Daniel is so impressive because as a young man, he surely was confronted with all sorts of "youthful lusts" in the Sin City of his day. And yet he refused to conform (Rom. 12:1-2). He was in the belly of the beast, so to speak, but not once did he falter. We would all do well to learn a lesson from Daniel, especially our young people. You CAN overcome the world! "Flee also youthful lusts" (2 Tim. 2:22).

But it wasn't easy for Daniel, and it won't be easy for us. Like Daniel, we must be people of constant prayer (Dan. 6:10) who regularly assemble with others of like precious faith (Dan. 2:17-18; Heb. 10:24-25). We cannot win the war fighting solo. We must, like Daniel, avail ourselves to the many tools and aids that God has prepared for us. Only then will we win the fight.

Thank you, Daniel, for your wonderful example.

And thank you, God, for ensuring that Daniel's story was recorded and preserved in Your holy word.

Tuesday, March 1, 2011

Sheep & Goats

I went to a Livestock auction in Lee City, KY last night with my brother-in-law. We're both looking into getting some goats and we were told that goats are auctioned off every Monday night at the Lee City Livestock Auction.

It was an interesting experience. There were, of course, cows (the main attraction), and pigs, but the goats and sheep had to be the most interesting of them all. As Quinn and I observed the goats and sheep, we couldn't help but think of the words of Jesus in Matthew 25:32-33, "All the nations will be gathered before Him, and He will separate them one from another, as a shepherd divides his sheep from the goats. And He will set the sheep on His right hand, but the goats on the left." In this passage, sinners are compared to goats while saints are compared to sheep (also see John 10:1-30 for more on this comparison).

As we observed the goats and sheep at this livestock auction, the reason behind these comparisons in Matthew 25 became apparent to both of us.

The goats were a wild and raucous bunch. They were constantly fighting, running and trying to mate. When you'd reach your hand in to try to touch them, they'd often look at you with death in their eyes. Goats are known for being stubborn and wily, resistant to authority, independent and mischevious. I've heard stories of them escaping from the pasture, jumping on the hoods of cars, tugging against the lead rope, butting and knocking down little children, attacking their masters, and so on. These goats at the livestock auction were not all necessarily violent, but they were clearly the stereotypical stubborn goats that you hear about.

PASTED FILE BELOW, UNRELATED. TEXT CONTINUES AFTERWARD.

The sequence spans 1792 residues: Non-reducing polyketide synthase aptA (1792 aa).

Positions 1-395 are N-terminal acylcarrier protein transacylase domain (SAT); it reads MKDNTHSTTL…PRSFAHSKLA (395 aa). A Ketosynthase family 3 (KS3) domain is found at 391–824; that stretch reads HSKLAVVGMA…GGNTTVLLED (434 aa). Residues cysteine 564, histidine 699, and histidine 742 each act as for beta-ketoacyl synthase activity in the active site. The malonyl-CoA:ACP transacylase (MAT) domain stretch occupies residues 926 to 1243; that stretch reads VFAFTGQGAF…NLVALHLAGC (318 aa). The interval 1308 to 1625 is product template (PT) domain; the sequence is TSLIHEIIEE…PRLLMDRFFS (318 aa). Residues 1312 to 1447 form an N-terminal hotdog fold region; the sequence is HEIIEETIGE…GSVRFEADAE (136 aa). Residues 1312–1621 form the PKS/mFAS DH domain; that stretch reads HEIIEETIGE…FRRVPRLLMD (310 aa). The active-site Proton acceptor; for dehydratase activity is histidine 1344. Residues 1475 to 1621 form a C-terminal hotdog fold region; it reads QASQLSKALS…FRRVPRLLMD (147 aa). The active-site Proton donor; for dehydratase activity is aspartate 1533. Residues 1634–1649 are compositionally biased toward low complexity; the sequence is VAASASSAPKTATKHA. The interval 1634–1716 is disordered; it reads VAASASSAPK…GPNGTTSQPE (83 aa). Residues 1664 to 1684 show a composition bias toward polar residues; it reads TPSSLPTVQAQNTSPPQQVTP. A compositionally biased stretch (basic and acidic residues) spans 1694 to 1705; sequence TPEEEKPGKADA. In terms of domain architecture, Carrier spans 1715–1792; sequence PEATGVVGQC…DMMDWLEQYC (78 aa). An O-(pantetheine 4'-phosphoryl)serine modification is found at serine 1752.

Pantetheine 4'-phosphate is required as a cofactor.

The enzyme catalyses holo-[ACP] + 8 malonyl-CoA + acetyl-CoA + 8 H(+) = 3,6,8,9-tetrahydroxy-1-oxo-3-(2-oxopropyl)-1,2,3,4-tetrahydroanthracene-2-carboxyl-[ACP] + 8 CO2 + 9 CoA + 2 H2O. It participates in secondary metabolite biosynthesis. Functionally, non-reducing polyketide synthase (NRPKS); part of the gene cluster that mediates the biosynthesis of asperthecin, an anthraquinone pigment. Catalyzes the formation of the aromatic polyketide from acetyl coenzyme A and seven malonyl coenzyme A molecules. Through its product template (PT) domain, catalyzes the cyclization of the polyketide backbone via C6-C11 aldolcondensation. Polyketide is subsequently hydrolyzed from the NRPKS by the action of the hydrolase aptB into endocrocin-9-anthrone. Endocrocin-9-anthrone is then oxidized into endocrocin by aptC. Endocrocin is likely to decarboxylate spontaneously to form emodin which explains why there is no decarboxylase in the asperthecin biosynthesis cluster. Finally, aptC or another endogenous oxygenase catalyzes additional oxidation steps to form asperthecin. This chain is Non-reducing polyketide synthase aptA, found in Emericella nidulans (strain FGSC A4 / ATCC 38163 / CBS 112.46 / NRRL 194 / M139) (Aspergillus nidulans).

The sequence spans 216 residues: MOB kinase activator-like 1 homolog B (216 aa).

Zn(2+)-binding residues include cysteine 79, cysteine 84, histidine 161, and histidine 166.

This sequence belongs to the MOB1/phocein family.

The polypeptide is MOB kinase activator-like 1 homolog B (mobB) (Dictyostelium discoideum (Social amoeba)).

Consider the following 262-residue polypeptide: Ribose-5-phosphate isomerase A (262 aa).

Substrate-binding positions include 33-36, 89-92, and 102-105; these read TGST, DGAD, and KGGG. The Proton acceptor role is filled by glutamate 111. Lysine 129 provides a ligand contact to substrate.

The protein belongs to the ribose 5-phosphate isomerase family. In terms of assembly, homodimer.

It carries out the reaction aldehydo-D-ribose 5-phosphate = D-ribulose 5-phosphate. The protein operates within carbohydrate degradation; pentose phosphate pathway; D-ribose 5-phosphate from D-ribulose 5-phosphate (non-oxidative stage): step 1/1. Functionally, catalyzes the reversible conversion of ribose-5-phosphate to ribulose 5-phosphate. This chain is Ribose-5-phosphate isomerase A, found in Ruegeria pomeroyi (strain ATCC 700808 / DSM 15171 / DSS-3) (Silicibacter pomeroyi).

The sheep, on the other hand, were more gentle. They seemed to stick together and not once did I see them getting into mischief. They didn't challenge the goats on the other side of the bars. Really, they seemed very timid.

Sheep are interesting creatures. They're actually kind of "dumb" and I've heard that they'll do nothing when a predator attacks the flock...they just stand there and get killed. But despite their lack of intelligence, they are absolutely dependent upon the shepherd. Where He leads, they follow. They come running at the sound of his call and are really quite helpless without His protection and guidance. Again, goats are stubborn and resist the shepherd, but sheep are humble and needy.

Too many people are like goats. They may revel in their independence and individuality, and they may enjoy their little escapades out of "the pasture" (in sin). They may feel powerful and self-confident when they resist the leadership and guidance of a loving Shepherd, but in the end, as Matthew 25 indicates, they will be separated from the rest of the flock and destroyed in hell.

Really, we need to be like sheep. We need to give up our own will and submit to the Shepherd's hand. We must recognize our total dependence upon Him by seeking His will in the Bible, studying it daily and applying it to our lives. Others may look at us as weak, dumb, naive, etc...but we can rest assured that in the end, we will be accepted by the Lord.

Which are you?

Are you the stubborn, self-reliant, mischevious goat?

Or, are you the humble, submissive sheep, wholly dependent on the Shepherd, Jesus Christ?